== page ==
Perhaps many of your readers will agree with me that confidence and trust are two of the most critical factors for people making financial plans and saving for their future. In this regard, I am delighted that we have now finally repaid our Second World War debt to the US.
I also note that this debt was repaid six years late as it was due to be repaid in 50 annual payments starting in 1950.
The Government says that “because National Savings and Investments is backed by HM Treasury, you can rest assured that any money you invest with us is 100 per cent secure.”
If this is the case, then perhaps, in light of the debt repayment, the Government would be so good as to go some way to restoring confidence by reinstating the full coupon on war bonds and war loans and to set a redemption date. They did, after all, say that war bonds and war loans would be redeemed “when the situation returned to normal”.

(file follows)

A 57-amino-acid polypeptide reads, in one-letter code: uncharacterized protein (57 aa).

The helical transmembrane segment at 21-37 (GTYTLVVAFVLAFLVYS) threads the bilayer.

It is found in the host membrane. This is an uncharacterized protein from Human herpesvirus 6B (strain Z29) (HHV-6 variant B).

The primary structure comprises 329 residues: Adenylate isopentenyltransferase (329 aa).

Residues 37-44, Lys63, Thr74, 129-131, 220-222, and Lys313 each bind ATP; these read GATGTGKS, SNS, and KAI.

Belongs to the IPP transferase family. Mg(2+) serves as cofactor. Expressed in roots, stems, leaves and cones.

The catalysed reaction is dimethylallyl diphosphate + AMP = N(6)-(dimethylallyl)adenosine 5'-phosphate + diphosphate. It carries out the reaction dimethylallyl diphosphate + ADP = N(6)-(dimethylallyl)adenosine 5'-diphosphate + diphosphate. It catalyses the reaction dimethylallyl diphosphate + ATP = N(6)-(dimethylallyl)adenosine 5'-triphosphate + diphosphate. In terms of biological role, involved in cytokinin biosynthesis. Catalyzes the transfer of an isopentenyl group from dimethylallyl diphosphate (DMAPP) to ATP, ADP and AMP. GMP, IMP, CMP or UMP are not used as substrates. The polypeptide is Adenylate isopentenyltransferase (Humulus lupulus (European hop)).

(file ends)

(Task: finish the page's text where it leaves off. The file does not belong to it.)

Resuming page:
There is 1.9bn of 3.5 per cent war loan in issue, mostly bought and held by patriotic, loyal, citizens now in their old age, who must deserve better treatment than this.
Remember, too, that the coupon of 3.5 per cent is in fact really only about 1.75 per cent due to the sterling devaluations over the last 60 years. Is this any way to treat those who served their country in its darkest hours, many of whom put their own lives on the line or lost relatives in that tremendous struggle for freedom and the British way of life? I think not.